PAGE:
“Drink Local” is a phrase heard and seen often around the craft beer world. It’s not only a common catch phrase in support of local businesses, but a not so subtle dig at the macro-American-adjunct-lagers of the world. Drink fresh, locally made beer and you’ll enjoy a higher quality product while supporting your neighbors, so the theory goes.
But what does it really mean? The question popped into my head while reading a Spokesman-Review article on the new Iron Goat Brewing Co. in Spokane. Eastern Washington and Northern Idaho have been experiencing the kind of craft beer boom seen throughout Montana over the past few years. It’s transformed what was largely a craft beer wasteland 10 years ago into quite a burgeoning scene with plenty of opportunities to “drink local.”
The article included this quote from Heather Brandt, one of Iron Goat’s owners, in discussing plans to create an imperial stout brewed with locally roasted coffee: “A shared priority for all of us is keeping things as local as possible.” That’s a good priority and one I’ve heard uttered many times by brewers. But how likely it is with beer, really?
The more likely answer is revealed in the article’s description of Iron Goat’s initial two IPA offerings:
The final occupancy permit from the city arrived the day before the rich, amber-hued Impaler (8.5 percent alcohol by volume, 72 International Bitterness Units) was unleashed at Jones, followed shortly by the golden, creamy-yet-crisp Head Butt (6.7, 90).
Both get a biscuity character from Munich malt, and fruity flavors and aromas from Southern Hemisphere hops: Australia’s passionfruit-scented Galaxy in the Impaler, and New Zealand’s lemon/lime Motueka in the Head Butt.
Hmm . . . it’s hard to get less local than Australia and New Zealand.
This is by no means a knock on Iron Goat Brewing Co. I’m merely using them as an example. The three breweries within a ten minute walk (or run) from my office do the very same thing.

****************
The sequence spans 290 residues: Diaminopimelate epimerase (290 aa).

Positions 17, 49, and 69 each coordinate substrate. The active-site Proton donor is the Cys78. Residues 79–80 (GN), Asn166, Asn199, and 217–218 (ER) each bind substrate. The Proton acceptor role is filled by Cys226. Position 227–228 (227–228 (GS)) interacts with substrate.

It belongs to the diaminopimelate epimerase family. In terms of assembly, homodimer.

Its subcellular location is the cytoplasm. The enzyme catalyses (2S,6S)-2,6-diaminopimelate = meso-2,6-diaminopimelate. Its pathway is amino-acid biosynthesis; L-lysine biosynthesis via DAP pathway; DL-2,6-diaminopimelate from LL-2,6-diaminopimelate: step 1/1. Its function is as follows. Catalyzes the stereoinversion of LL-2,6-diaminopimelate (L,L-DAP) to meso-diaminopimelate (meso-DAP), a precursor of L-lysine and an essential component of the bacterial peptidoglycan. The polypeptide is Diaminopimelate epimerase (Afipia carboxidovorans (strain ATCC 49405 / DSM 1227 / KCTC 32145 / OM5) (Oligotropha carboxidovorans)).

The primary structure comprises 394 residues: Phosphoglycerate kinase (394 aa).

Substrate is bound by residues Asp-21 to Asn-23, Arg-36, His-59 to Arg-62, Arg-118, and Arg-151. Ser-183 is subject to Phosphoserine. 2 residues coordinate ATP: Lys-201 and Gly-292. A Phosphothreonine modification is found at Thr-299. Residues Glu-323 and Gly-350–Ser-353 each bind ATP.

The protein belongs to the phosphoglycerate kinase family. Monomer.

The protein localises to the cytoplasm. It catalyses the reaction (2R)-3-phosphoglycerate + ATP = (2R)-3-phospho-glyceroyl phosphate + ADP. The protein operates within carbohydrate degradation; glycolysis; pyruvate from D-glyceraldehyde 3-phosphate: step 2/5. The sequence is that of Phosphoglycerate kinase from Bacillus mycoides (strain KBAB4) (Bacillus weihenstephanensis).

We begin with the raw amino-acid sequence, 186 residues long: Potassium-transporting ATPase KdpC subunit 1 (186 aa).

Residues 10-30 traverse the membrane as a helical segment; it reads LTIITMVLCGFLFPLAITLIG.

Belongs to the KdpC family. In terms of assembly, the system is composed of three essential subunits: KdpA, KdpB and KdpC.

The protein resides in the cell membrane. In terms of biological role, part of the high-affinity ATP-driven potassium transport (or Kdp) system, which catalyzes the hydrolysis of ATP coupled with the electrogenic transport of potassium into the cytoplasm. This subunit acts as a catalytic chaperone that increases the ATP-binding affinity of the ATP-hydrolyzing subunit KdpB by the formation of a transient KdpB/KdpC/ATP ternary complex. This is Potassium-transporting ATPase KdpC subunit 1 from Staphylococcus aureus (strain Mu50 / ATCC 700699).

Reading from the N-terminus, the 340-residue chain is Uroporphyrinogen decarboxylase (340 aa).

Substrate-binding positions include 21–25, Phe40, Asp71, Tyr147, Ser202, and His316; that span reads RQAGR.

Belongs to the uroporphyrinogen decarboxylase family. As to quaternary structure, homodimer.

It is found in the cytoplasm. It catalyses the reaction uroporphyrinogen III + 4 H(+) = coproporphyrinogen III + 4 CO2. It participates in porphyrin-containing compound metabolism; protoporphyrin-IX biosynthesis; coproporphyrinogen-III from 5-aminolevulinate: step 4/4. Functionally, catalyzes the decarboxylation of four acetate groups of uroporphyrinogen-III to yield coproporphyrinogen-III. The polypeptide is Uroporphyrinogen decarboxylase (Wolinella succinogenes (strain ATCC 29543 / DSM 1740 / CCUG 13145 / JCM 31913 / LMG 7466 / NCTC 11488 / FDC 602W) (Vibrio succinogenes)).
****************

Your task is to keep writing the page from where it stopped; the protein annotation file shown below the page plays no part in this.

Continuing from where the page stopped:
On the production side, it’s very difficult to stay local when it comes to beer. Some of craft beer’s big boys like Sierra Nevada grow their own hops and barley near the brewery, but only for a select, few beers. More than half of Montana’s barley crop malted at the Malteurope facility in Great Falls, MT, is used by Montana’s brewers. Again, a very good thing. Yet, to brew specific styles of beers, or to obtain a particular taste profile it’s impossible to stay local.
Yes, there’s a difference between staying local for ingredients and drinking local. There’s also an obvious difference between drinking locally and eating locally, another popular catch phrase. When I eat locally, I’m usually enjoying meat from a ranch in the next county over and greens and vegetables from the Missoula farmers’ markets prepared by restaurants owned and operated by friends and neighbors. It’s a triple whammy of support.
My local breweries are fun to support, but what IS local in Montana? In a state where there’s a 10.5+ hour drive between it’s two farthest flung breweries, the term takes on a different connotation. I can’t even get past Bozeman (three hours east of Missoula) in the same amount of time I can drive to Spokane, WA (three hours west of Missoula), two states over.
Is picking up a six pack of Bozeman Brewing Co.’s Bozone Amber (brewed three hours away) in my local grocery store the same thing as picking up a six pack of Bayern Brewing Co.’s Face Plant (brewed right here) in the same store? Ever get bored with your local selection? Does your local brewery (*gasp*) not make very good beer? What then?
It’s important to support great beer, period. When it’s brewed in my town I’ll happily drink it. When I travel, the local breweries are always a great source of something new-to-me and I’ll happily drink it.
What does “drink local” mean to you?